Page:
Credit committee and standards manual required by UAE banks
(MEBG) – The central bank of UAE has issued an order requiring all national banks to plan a corporate standards manual, to form a credit committee of no less than five members, and to follow an applied administrative framework, reported Gulf News. The new measures must be in place no later than January 1, 2001.
The “corporate standards manual” is required so as to identify the authority and responsibility of the various departments, branches and divisions within the banks. It may also include staff behavioral standard regulations.
According to the central bank, the administrative structure is required as a means to increase safety. The credit committee will be responsible for the review, approval and recommendation of loans exceeding the value of 1 percent of the bank’s capital and reserves. The committee will also be accountable for reviewing settlements and writing-off appropriate cases.
The role of the bank’s chairman will be to direct board meetings, oversee that the execution of various decisions and operations are properly carried out, and discuss with board members matters relating to identifying bank policies and strategies. The chairman’s duty also includes verifying financial statements and statistics, as well as reviewing the CEO’s and his assistants’ banking activities and management.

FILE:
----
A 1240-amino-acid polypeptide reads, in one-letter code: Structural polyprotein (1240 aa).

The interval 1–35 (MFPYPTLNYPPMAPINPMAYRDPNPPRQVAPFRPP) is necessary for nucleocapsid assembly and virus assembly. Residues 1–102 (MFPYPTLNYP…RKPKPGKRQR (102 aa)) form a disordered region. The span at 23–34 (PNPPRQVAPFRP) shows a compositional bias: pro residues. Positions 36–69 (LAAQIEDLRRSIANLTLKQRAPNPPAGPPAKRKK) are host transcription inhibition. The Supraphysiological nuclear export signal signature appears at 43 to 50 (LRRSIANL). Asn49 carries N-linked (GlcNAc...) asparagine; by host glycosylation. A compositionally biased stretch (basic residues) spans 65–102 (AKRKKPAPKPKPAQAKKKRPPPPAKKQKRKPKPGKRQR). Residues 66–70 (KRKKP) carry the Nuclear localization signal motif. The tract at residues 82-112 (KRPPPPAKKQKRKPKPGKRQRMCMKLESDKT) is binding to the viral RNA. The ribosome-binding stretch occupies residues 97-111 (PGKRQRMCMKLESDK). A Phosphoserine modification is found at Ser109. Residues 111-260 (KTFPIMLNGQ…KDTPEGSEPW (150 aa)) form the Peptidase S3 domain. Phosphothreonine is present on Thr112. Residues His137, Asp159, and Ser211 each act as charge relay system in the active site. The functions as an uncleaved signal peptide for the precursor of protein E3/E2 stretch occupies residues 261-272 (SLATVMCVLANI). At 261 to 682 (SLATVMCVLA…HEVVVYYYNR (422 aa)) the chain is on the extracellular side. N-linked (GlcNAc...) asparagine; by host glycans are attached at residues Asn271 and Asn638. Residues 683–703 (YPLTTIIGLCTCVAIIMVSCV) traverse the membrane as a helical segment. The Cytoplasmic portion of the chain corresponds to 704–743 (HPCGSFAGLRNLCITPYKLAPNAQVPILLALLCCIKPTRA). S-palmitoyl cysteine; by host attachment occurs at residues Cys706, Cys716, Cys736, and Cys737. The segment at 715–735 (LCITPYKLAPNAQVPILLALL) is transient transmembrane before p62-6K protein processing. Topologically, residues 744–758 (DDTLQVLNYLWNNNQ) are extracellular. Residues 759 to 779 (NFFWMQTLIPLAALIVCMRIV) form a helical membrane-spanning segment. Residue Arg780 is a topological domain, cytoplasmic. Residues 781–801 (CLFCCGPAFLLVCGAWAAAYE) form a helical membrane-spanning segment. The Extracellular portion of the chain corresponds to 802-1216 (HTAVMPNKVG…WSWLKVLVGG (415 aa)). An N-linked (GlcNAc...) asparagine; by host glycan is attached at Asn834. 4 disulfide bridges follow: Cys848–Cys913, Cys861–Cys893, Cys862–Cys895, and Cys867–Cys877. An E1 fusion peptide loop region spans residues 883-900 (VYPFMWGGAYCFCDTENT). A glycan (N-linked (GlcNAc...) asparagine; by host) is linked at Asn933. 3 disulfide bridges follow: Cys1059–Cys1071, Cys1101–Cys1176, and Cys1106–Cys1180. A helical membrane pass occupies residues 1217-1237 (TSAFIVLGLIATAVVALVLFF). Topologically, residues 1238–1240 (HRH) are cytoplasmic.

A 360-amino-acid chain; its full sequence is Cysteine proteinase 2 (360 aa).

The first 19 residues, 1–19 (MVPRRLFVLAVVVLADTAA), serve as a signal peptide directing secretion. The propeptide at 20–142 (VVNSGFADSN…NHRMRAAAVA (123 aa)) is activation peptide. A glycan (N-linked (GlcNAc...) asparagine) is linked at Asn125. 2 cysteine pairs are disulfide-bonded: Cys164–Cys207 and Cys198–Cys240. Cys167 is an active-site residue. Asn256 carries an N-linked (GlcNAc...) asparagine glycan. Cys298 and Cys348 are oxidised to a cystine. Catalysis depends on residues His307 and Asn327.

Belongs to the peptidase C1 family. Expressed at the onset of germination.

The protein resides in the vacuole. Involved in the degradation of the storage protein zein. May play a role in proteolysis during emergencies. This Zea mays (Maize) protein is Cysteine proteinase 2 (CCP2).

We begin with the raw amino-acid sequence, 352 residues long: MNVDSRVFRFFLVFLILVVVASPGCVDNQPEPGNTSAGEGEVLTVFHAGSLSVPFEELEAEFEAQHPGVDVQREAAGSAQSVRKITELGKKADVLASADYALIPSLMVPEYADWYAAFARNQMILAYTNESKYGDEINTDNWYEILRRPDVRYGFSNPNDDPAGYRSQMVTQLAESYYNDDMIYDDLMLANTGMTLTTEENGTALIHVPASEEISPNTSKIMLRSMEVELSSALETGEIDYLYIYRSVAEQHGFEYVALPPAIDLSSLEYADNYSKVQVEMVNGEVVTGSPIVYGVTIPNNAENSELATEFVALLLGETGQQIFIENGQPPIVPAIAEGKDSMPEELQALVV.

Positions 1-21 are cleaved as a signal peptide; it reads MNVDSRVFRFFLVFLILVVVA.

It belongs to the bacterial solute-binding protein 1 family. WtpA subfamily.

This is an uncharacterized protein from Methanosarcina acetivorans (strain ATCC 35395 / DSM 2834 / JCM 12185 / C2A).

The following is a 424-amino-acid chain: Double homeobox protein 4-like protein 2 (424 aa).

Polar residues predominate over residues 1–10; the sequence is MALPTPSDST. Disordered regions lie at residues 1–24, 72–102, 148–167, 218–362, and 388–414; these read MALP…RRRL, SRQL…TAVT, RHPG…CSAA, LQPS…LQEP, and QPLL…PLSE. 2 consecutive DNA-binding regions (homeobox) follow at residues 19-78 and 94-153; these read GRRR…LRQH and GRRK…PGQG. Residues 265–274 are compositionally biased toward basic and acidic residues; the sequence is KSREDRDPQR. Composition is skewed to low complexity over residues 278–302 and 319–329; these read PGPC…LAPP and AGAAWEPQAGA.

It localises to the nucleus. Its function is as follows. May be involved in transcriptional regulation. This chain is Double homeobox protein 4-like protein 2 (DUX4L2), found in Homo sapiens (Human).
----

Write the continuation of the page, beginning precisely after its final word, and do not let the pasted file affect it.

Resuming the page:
The central bank demanded there be no overlap between the chairman and CEO positions, and prohibited board members from fulfilling managerial duties. Board members, the central bank said, are required to fully represent shareholders’ interests and well being, and should have independent views and contributions.
The central bank must approve the appointment of the banks’ chief executives and their assistants, department managers and branch managers, to confirm they are adequately qualified for the jobs they fill.
The role of the audit department is to verify that there is no overlapping of work functions, or conflict of interests. It must also notify management of significant changes, violations of laws and regulations, and inform the management and board of operations that may increase risks and losses for a bank.